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covers the theoretical description of many-body systems (such as fermionic gases in condensed matter) and high-energy physics/particle physics, starting from a given Lagrangian or Hamiltonian. You might hence also/only want to tag your question as or , depending on your background. As QFT allows for a Lorentz-invarint formulation of quantum mechanics, and go well with .


Avoid tagging a question as both and , the same is true for and , which are meant for the classical mechanics application of these formalisms.

The quantum field theories most worked on are special relativistic, and are sometimes known as relativistic quantum field theories, although it is more common to simply call it as and use for the non-relativistic QFTs. Examples of Relativistic QFTs include the following:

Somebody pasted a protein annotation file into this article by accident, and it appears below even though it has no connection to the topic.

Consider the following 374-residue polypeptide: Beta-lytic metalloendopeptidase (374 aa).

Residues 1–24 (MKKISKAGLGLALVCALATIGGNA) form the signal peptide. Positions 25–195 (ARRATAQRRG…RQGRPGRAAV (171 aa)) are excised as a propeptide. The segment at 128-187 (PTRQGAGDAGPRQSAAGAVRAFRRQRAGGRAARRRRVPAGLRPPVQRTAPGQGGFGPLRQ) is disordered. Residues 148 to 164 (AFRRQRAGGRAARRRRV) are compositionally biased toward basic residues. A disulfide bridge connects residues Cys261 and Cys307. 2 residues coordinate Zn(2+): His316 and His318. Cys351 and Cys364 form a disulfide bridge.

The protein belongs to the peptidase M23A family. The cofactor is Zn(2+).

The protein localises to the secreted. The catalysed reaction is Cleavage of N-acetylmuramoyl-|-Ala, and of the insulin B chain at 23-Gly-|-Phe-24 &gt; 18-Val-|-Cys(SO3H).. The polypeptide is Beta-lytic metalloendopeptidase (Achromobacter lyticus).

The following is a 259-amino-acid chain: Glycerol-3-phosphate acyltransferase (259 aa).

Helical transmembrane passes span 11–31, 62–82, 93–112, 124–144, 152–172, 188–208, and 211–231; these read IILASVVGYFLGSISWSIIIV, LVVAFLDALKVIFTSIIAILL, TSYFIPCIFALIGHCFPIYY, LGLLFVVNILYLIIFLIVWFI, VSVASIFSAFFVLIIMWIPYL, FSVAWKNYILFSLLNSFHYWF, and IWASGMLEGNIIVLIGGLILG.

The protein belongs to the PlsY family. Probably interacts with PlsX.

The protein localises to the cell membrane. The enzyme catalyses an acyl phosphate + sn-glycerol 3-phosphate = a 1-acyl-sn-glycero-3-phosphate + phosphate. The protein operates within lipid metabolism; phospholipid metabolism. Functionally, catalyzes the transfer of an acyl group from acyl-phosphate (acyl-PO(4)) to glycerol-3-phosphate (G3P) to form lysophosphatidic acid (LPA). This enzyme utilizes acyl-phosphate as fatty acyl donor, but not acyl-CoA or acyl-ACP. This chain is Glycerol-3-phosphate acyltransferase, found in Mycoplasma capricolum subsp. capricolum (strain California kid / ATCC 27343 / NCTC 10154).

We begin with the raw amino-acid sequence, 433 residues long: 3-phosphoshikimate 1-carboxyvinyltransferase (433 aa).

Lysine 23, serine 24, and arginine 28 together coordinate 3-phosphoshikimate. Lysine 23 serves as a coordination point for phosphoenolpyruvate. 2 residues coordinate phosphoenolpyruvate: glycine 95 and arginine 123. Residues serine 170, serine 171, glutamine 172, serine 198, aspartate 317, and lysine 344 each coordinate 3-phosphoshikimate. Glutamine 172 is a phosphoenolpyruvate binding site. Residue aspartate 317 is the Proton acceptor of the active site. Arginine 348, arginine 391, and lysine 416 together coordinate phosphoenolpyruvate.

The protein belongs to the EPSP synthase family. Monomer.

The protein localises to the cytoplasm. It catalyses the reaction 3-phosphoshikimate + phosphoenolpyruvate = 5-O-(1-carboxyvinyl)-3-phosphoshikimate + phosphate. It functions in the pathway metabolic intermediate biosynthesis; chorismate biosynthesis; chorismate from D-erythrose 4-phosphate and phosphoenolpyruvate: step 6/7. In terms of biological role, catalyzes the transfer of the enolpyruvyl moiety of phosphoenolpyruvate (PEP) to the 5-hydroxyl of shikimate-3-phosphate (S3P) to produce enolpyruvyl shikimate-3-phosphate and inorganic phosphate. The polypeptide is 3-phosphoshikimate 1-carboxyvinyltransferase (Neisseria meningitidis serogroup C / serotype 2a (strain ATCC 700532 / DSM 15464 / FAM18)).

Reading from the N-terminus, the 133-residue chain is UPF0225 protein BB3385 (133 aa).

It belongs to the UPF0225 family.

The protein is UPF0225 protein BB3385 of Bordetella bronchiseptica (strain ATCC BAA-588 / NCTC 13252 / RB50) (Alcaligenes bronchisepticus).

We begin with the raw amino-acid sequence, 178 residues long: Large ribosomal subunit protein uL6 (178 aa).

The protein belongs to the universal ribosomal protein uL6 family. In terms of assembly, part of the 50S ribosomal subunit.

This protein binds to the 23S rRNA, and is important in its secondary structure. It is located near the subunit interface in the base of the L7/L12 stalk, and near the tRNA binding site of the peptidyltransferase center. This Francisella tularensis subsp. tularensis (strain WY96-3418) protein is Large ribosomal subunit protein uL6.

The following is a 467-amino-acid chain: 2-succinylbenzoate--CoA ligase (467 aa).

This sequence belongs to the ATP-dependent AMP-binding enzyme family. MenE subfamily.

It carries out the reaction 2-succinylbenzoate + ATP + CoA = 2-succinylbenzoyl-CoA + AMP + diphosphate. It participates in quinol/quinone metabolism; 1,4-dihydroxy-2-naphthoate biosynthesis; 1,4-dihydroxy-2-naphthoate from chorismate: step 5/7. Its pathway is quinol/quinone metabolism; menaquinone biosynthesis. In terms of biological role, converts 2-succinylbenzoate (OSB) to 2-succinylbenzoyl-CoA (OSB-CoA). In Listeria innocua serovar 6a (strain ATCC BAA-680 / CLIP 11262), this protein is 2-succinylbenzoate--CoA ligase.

The latter, the Standard Model of Particle Physics, describes all experimentally known fundamental interactions (bosonic fields) and fermionic fields, except for gravity, which is classically described by .

One of the major needs for theories like is precisely this shortcoming of the standard model. Other needs include the vastly large number of dimensionless constants, the need for renormalisation, etc.

Many Quantum Field Theories, including the are worked out petrubatively.

Contrary to a popular myth, quantum field theory can be formulated on a curved spacetime, but clearly, then, gravity would still, be classical.

Prerequisites to learn Quantum Field Theory:

Phys: Non-Relativistic Quantum Mechanics (and all its math-phys prerequisites); Analytical Mechanics; Special Relativity (SR); Classical Electrodynamics; Classical Field Theory; Lagrangian formalism and action principles; Dirac Equation; Grassmann Algebras and Berezin Integration; Continuum Mechanics.

Math: Variational Calculus; Lie Groups, Lie Algebras and their representation theory; Functional Analysis and Operator Theory: Maybe also: Spectral theory for unbounded operators; distribution theory.

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